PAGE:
Had more intelligence been passed to the police that would have been a good start. Had evidence been given by the older gamekeepers who were ousted to be replaced by young compliant keepers that would have been a great step towards a court case. Had much more support been given to the gamekeepers who had been (or were being) encouraged or directed to carry out criminal acts, they could have provided evidence (as opposed to intelligence) in the form of witness statements or the recovery of illegal items and a case could most certainly have been submitted for prosecution.

This could have been achievable by the concerted action of the various shooting and land-owning organisations that have pretty much buried their collective heads in the sand for years, with no public acknowledgement and only half-hearted condemnation of what is taking place. The extent of the criminality, if proved, could have culminated in a considerable jail sentence. Even in 2017, using the common law charge of conspiracy (which is not time-limited as are statutory offences), it is still not too late for this to happen.

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The tale of a drug-sniffing turkey

Turkey (probably not drug-sniffing)

One of the pupils’ drawings in the Tayside schools wildlife crime project.

This short piece is an excerpt from my book A Lone Furrow. I had been writing about the schools’ wildlife crime project we ran in Tayside during the time I was force wildlife crime officer there. It concentrated on P5 – P7 pupils and in the latter years of the project involved 2000 pupils. Each class received an hour-long DVD on wildlife crime and over the course of a year had to submit 4 individual projects. These usually consisted of a coloured drawing of a bird, mammal, insect or wild plant found in Scotland, though this was sometimes changed to a poster drawing attention to some wildlife crime or issue such as raptor persecution or the plight of the Scottish wildcat; a short story where the young author related his or her investigation of a wildlife crime; a nature diary kept over a week either in spring or autumn; and lastly a wildlife crime quiz based on the content of the DVD which had to be completed at home with adult help. This was the last part of the relevant chapter in the book:


Though not at all my area of responsibility, I was often asked by the pupils about the use of horses and dogs in policing. Most were aware of the use of police horses, which have a real threatening, and consequently deterrent, effect on a hostile crowd. The use of dogs is even more widely appreciated, with a variety of breeds now being used for crowd control, tracking, detecting drugs, explosives, money and even pesticides.  But we had a less well-known animal assistant. In my drug squad days we were searching a Dundee house for drugs. The suspect was a small-time street dealer and not the brightest button in the box. We were sure he would have a few ounces of cannabis for dealing in grams or other small amounts to his friends and neighbours, though never suspected him of being a dealer who could turn over much more than that.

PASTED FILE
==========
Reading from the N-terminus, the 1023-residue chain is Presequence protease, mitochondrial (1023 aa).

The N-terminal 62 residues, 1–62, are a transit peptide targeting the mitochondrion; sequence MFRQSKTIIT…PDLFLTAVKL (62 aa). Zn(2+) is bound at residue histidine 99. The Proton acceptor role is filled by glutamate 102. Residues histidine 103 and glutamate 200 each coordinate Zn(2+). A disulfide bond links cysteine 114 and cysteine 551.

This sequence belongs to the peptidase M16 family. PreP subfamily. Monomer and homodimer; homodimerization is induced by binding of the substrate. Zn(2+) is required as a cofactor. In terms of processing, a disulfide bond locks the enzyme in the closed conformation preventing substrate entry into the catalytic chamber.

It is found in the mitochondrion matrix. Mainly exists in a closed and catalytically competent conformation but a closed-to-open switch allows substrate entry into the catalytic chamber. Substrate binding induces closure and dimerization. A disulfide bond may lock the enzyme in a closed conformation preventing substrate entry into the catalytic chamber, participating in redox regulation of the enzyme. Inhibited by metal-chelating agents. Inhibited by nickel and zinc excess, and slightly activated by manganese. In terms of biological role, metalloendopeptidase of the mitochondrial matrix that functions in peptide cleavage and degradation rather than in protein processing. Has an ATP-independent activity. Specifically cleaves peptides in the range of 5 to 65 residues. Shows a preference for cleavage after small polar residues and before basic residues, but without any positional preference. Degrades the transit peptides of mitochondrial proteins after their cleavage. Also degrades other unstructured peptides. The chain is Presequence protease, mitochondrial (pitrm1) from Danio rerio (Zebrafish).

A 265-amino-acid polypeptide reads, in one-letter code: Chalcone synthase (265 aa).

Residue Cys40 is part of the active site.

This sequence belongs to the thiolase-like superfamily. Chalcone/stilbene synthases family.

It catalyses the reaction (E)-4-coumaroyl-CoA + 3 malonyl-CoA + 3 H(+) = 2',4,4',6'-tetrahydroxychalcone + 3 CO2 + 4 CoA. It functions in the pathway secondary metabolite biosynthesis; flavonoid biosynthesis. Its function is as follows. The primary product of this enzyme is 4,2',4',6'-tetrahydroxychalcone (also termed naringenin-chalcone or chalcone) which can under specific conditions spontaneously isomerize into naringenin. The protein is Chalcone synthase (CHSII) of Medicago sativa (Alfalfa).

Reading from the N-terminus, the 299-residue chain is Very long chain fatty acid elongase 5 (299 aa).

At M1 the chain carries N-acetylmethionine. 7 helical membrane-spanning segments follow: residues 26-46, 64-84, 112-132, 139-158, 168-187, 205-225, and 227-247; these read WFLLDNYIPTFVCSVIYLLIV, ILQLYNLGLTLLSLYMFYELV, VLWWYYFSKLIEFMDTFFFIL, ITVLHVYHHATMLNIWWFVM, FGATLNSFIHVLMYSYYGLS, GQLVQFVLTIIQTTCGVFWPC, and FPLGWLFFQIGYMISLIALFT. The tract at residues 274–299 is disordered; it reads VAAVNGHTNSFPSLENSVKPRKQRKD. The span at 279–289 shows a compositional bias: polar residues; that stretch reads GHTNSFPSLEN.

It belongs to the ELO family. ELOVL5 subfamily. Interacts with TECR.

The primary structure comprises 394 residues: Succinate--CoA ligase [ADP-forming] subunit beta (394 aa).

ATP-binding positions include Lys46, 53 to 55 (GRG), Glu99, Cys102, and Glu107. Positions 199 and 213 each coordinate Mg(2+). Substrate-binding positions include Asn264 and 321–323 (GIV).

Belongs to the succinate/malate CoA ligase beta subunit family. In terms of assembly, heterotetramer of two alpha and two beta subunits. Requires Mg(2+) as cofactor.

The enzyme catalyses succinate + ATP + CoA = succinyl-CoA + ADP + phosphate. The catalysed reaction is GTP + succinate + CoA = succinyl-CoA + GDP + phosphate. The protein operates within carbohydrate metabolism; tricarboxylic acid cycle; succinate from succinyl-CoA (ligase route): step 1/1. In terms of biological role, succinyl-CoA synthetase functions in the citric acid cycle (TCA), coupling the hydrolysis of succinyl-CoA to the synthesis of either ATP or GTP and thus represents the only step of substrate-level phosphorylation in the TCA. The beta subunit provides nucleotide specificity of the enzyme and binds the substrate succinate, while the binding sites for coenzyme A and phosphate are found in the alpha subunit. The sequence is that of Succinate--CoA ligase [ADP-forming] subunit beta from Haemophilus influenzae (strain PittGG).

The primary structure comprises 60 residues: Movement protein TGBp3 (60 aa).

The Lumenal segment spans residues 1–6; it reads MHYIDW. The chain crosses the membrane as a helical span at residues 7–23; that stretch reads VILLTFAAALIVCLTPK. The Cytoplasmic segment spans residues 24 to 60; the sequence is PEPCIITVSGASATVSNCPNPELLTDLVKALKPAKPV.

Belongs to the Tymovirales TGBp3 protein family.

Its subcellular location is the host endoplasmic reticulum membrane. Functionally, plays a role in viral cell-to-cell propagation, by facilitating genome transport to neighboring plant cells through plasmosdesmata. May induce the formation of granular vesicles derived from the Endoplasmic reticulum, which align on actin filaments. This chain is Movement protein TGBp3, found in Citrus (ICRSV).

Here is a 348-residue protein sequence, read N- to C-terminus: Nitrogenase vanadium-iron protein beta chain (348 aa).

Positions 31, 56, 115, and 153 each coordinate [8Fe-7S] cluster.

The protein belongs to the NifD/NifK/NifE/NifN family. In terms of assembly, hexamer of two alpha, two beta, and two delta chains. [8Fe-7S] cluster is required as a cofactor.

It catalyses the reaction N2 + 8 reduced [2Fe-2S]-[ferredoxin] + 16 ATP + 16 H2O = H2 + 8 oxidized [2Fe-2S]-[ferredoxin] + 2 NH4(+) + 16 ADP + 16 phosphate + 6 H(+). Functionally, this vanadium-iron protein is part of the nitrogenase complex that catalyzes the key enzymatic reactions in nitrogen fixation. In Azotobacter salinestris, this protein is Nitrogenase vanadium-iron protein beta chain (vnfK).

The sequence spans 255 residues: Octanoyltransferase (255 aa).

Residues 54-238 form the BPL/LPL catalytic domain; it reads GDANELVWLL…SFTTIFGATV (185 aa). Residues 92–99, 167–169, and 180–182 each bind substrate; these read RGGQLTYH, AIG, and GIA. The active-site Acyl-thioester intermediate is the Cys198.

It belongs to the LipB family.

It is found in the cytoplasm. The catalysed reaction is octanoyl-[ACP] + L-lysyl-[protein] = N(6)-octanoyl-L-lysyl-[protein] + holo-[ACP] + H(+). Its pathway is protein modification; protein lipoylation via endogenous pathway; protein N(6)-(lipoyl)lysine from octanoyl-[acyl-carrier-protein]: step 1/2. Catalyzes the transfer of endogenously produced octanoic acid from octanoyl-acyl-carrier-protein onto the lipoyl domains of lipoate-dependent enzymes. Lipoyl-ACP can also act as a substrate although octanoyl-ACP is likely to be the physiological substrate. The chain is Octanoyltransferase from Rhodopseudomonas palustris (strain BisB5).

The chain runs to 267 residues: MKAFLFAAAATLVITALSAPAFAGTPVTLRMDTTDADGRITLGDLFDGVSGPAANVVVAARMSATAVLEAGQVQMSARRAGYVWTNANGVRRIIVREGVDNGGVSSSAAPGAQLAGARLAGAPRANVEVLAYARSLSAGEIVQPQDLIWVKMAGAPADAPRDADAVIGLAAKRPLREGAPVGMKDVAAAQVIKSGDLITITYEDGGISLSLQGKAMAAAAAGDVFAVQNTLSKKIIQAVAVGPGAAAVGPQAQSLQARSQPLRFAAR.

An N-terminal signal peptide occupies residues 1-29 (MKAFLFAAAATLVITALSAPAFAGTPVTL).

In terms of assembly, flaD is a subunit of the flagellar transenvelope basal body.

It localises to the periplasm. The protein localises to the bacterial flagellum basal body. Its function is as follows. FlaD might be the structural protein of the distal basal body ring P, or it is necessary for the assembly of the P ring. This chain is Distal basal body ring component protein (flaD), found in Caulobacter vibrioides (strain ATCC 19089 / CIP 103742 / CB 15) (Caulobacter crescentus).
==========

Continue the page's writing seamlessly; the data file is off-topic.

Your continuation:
As we started the search it was obvious that it would take some time. The house was a midden, with dirty dishes and clothing lying everywhere, and cupboards so crammed full of junk that they should have had avalanche warnings on the doors. It was the kind of house where you would wipe your feet on the way out. The bedrooms would have done justice to a tornado strike, except that an accompanying whirlwind would have removed – or at least disturbed – most of the dust and grime that coated the floor and chairs. The only item in the house that looked new and well cared for was the huge colour TV in the corner of what could loosely be described the living room. None of us were looking forward to a rummage through any of this, and there would have been plenty of volunteers to stand with the clipboard and keep the search log.

Jim Cameron, a detective constable at the time, and in more recent times a detective superintendent before he retired, was always the comedian in the team. His skills as a joker came to the fore when he earnestly said to the dim householder,

‘Look Clint, (or whatever his name was; it has always amazed me the number of drug dealers I’ve encountered named after a butch film star or football player who would have been flavour of the month about the time of their conception or birth) I think you should just tell us where you keep your drugs. That would save us all a lot of time. If you don’t, I’m going down to the van to get the drug-sniffing turkey.’

Jim went into detail about the superb olfactory senses of this non-existent beast; how it was more efficient than any dog since its nose was much more finely tuned; how it never missed drugs, especially cannabis, no matter how well hidden.

‘The only problem with the turkey that lets it down is the mess it makes. The bugger shits everywhere. It seems to get excited and just seems to crap all the time it’s searching. We’ve tried not feeding it before we take it on a job but it makes no difference.’

Unbelievably this efficacious tale worked. I forget now where the dumbfounded and duped man said the drugs were hidden but he directed us to them. It may have been that he only gave up a smaller stash of an ounce and had more elsewhere, but on that day it was good enough for us. More importantly we hadn’t had to reveal our secret weapon. It would keep for another day.


See A Lone Furrow and other books on this blog. If you would like a signed copy, plus a free copy of another of my books, The Thin Green Line, contact me on wildlifedetective@gmail.com